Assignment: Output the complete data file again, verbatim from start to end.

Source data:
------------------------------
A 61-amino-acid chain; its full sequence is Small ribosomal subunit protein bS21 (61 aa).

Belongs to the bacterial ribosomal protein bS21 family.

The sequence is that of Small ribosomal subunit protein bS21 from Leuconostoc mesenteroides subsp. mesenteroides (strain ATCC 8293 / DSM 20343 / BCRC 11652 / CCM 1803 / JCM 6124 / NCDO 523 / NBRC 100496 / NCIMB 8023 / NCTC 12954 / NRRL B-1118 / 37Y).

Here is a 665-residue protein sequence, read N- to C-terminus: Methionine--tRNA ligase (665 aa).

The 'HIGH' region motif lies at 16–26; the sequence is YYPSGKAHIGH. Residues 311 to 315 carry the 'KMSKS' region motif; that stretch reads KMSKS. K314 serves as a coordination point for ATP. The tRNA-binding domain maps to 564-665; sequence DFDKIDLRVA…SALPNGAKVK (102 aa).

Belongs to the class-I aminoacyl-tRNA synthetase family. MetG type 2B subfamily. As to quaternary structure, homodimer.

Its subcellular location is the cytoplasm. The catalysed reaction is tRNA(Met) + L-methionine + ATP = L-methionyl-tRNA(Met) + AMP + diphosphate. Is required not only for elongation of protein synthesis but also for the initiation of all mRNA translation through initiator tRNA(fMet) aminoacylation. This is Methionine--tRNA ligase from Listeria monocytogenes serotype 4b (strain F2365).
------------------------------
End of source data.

A 61-amino-acid chain; its full sequence is Small ribosomal subunit protein bS21 (61 aa).

Belongs to the bacterial ribosomal protein bS21 family.

The sequence is that of Small ribosomal subunit protein bS21 from Leuconostoc mesenteroides subsp. mesenteroides (strain ATCC 8293 / DSM 20343 / BCRC 11652 / CCM 1803 / JCM 6124 / NCDO 523 / NBRC 100496 / NCIMB 8023 / NCTC 12954 / NRRL B-1118 / 37Y).

Here is a 665-residue protein sequence, read N- to C-terminus: Methionine--tRNA ligase (665 aa).

The 'HIGH' region motif lies at 16–26; the sequence is YYPSGKAHIGH. Residues 311 to 315 carry the 'KMSKS' region motif; that stretch reads KMSKS. K314 serves as a coordination point for ATP. The tRNA-binding domain maps to 564-665; sequence DFDKIDLRVA…SALPNGAKVK (102 aa).

Belongs to the class-I aminoacyl-tRNA synthetase family. MetG type 2B subfamily. As to quaternary structure, homodimer.

Its subcellular location is the cytoplasm. The catalysed reaction is tRNA(Met) + L-methionine + ATP = L-methionyl-tRNA(Met) + AMP + diphosphate. Is required not only for elongation of protein synthesis but also for the initiation of all mRNA translation through initiator tRNA(fMet) aminoacylation. This is Methionine--tRNA ligase from Listeria monocytogenes serotype 4b (strain F2365).